Marianne Sawicki, in her book Crossing Galilee: Architectures of Contact in the Occupied Land of Jesus suggests that with regard to mission, Scripture offers a number of diverse spatial configurations. One is Exodus. “Liberation means spatial separation and escape …. To escape, you cross over from one place to another. Physical distance separates and insulates you from the evil that is left behind.”

Another is ekklesia. This Greek word was originally used to designate a secular self-governing gathering. Participation was restricted, socially, to free male property-owners, physically, by the size of the building. Spatially, this suggests a “selection, displacement, and establishment of a new physical propinquity.”

A third is colonization. People from one land (in the case of New Testament times, Romans), invade another land, with severe social and economic consequences.

In contrast to these, Sawicki draws attention to the place of salt and leaven in the very early Christian communities. She suggests that salt and leaven provide very different spatial understandings of mission. Rather than leaving (as in the Exodus), they suggest a staying. Rather than changing by separating (as in ekklesia), they suggest a changing from within, by digging in and staying put, through infiltration. Rather than imposing (as in colonization), they suggest a subtle and complex resistance.

Posted by steve at 07:42 PM

Monday, July 16, 2012

a mail male impulse buy

Monday afternoons, I have a regular date with one of my children. (For those who count hours, I work late the other 4 days of the week to keep the ledger sweet.) We’re working on a project together, making an outdoor writing hut. I pick her up after school and we use the few hours to plod away.

We’re always dreamers, accessorising before we’ve put the door on, thinking colour schemes before the walls are up. But we both need time away from reality, time to be fun and flippant.

A few weeks ago we went looking for a mail box. All houses have mail boxes, she loves writing and so it seemed a neat way to add some personality. Alas all the local hardware shops had nothing that appealed.

Too expensive, too square, too common. The list went on.

And then today she showed me this. A real mail male impulse buy.

Posted by steve at 07:18 PM

Saturday, July 14, 2012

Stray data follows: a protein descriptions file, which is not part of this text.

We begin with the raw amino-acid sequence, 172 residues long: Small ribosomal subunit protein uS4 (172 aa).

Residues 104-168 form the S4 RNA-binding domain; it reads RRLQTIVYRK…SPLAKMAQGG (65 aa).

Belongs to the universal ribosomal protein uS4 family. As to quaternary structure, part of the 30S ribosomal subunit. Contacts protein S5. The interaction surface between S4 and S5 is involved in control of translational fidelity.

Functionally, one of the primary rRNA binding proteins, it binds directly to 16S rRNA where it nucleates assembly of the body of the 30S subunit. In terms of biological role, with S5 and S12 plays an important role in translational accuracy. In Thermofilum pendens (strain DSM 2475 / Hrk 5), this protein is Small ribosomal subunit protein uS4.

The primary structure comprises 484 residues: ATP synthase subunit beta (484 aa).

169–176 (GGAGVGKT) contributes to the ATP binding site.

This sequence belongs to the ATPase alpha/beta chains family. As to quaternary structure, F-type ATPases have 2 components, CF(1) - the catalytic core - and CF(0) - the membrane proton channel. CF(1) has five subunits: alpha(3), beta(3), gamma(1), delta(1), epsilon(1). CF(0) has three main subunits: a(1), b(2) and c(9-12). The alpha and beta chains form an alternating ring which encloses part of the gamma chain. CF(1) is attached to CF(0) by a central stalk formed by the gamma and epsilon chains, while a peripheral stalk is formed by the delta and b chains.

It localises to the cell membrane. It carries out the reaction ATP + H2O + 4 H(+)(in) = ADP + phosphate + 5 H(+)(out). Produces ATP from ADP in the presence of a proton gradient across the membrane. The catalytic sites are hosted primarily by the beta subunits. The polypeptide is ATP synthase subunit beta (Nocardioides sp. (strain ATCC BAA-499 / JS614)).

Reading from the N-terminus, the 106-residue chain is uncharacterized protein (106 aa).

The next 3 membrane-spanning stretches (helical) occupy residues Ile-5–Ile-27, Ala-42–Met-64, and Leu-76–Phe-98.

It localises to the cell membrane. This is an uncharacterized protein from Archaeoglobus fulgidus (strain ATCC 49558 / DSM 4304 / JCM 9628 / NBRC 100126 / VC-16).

Spirited Missiology for a global world: our 2012 intensive

We’re delighted to have international missiologist, Kirsteen Kim, with us in a few weeks teaching our mid-year intensive.

For more information, contact the ACD Office, on college dot divinity at flinders dot edu dot au.

Posted by steve at 11:00 PM

Friday, July 13, 2012

churches that connect

I’m currently spending three days at Ministry Education Commission. It meets annually and involves around 20 people, Principals from Uniting Church Theological Colleges (there are Colleges in Perth, Adelaide, Sydney, Melbourne, Brisbane and Darwin) and key leaders in education from the various Synods/States. Being here is a “perk” of being Principal, representing Uniting College, and continues my long list of firsts. (It’s been a HUGE first 2 weeks in the role).

Being new, it strikes me as a very obvious window into the Uniting church. Each College presents an annual report. Each College gets peer reviewed every 5 to 7 years by the other Colleges. These reviews get tabled and discussed before all the other Colleges. Issues in education and formation are discussed. For example, yesterday we discussed a recent report on Youth and families and brainstormed ways to ensure the formation of leaders includes training in working with all generations.

It’s hard work. It takes time. It demands considerable maturity, a way of being that is neither defensive nor big noting.

And it says something about being church, about being the body of Christ.

Some church denominations operate mainly as local churches. Each local church sees itself as an entity by itself and chooses what levels of relationship it will have with other churches.

Some church denominations operate in a more top down approach, with an overall leader (a Bishop or a Pope), who provides a sense of continuity and connection.

Some church denominations operate in a more inter-connected, connectional manner. They recognise a shared life, that alone they are not complete, that parts of the life of another body are embedded in each other.

Which seems to me to be what is being expressed at MEC. Uniting College is not an entity by itself, choosing what relationships it will have with other colleges. Rather it exists in web of relationships. How it acts shapes others and it needs this mirror, for accountability and feedback. How it acts is also shaped by others, other groups and Colleges.

It’s not individualism. Nor is it communism. It’s connectionism (is that a new word?), a shared life.

Posted by steve at 09:01 AM